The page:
Research limitations/implications

Scholarly implications are threefold. First, findings contribute to the RBV theory by introducing the long-term vision as a strategic resource able to activate a loop between TQM and internationalization success. Second, results contribute to TQM literature, highlighting that it represents a driver to internationalize, and following a long-term perspective, its enhancement is stimulated by internationalization. Third, findings contribute to family business studies, underlining the relevance done of owners on professionalization as a strategic resource to ensure excellence and obtain success in overseas markets. The main drawback refers to the fact that results stemmed from one single case study. Further studies could deepen the analysis on multiple cases.

Practical implications

The proposed case study represents a best practice and can stimulate other entrepreneurs and consultants to invest in TQM to thrive internationalization strategies.

Originality/value

The current study, elucidating that TQM is the driver to stimulate family business internationalization, proposes an interpretive model to study TQM and internationalization in small and medium family firms.

Details

Journal of Family Business Management, vol. ahead-of-print no. ahead-of-print
Type: Research Article
ISSN: 2043-6238

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Article
Publication date: 9 August 2021

Md Imtiaz Mostafiz, Mathew Hughes and Murali Sambasivan

The purpose of this study is to test the thesis that the family firm’s success hinges on effective strategic knowledge management (SKM) capability coupled with an…

Abstract

Purpose

The purpose of this study is to test the thesis that the family firm’s success hinges on effective strategic knowledge management (SKM) capability coupled with an entrepreneurial orientation (EO). Contingency theory holds that entrepreneurial success is contingent on strategic capabilities and resource orchestration theory explains how well family firms nurture capabilities to structure, bundle and leverage resources that define competitive advantage (CA). This study combines these two theoretical viewpoints to propose the effects of EO and SKM capability on CA to achieve successful performance in family firms.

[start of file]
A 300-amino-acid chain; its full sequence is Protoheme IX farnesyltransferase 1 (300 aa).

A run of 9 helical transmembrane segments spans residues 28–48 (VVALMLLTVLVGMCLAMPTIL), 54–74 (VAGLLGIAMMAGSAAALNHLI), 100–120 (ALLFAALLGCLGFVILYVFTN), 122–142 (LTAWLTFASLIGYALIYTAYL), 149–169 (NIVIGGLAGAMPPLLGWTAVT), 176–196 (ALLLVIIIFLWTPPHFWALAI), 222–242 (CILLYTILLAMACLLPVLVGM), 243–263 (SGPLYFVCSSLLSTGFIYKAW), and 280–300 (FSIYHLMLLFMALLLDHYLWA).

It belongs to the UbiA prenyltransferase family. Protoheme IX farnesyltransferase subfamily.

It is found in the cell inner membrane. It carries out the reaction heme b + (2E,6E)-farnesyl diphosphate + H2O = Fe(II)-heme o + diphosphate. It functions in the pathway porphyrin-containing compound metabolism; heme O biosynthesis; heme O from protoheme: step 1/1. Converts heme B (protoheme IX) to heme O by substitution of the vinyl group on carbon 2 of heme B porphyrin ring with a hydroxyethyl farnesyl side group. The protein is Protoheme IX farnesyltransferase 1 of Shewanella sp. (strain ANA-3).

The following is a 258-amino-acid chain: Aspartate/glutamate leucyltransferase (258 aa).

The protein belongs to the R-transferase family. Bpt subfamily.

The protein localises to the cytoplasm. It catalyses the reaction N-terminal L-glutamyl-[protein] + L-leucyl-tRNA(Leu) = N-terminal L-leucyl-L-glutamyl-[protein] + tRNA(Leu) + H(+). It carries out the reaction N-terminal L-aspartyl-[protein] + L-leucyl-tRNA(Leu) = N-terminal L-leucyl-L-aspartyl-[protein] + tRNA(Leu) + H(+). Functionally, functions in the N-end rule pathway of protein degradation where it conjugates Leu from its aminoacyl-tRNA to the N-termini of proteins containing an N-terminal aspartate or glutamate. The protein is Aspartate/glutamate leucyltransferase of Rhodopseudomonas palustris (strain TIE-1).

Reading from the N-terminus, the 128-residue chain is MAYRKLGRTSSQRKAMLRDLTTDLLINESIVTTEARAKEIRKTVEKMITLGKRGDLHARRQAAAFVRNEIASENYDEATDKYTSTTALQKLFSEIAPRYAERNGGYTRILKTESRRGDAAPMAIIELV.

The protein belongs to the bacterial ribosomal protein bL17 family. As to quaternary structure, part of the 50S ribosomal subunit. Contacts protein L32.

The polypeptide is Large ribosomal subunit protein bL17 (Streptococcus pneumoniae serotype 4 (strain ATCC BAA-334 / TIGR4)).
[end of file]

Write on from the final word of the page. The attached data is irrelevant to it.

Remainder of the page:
Design/methodology/approach

This study uses a hybrid approach applying structural equation modelling (SEM) and deep-learning artificial intelligence (DL-AI) analysis to survey data on 268 Malaysian family firms.

Findings

SEM results confirm that CA mediates the relationship between innovativeness, proactiveness and risk-taking dimensions of EO and firm performance. Autonomy and competitive aggressiveness have no bearing, however. The relationships among innovativeness, proactiveness and risk-taking with CA and performance are positively moderated by SKM capability, becoming more potent at higher levels. Moreover, four additional DL-AI models reveal the necessity of specific EO dimensions and the interacting effects of EO–SKM capability to influence CA and to attain performance success subsequently.

Originality/value

This study theorizes and presents two new boundary conditions to a knowledge-based theory of the family firm and its firm performance. First, CA mediates the relationship between EO and performance; and second, SKM capability moderates the relationships between EO and CA and between EO and family firm performance. Methodologically, this study uses DL-AI to embrace non-linearity and prioritize predictor variables based on normalized importance to produce greater accuracy over regression analysis. Hence, DL-AI adds methodological novelty to the knowledge management and family firm literature.

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Article
Publication date: 30 May 2018

Wassim J. Aloulou

The purpose of this paper is to contribute to family firm and entrepreneurship literature by providing an examination of how family involvement in management (FIM…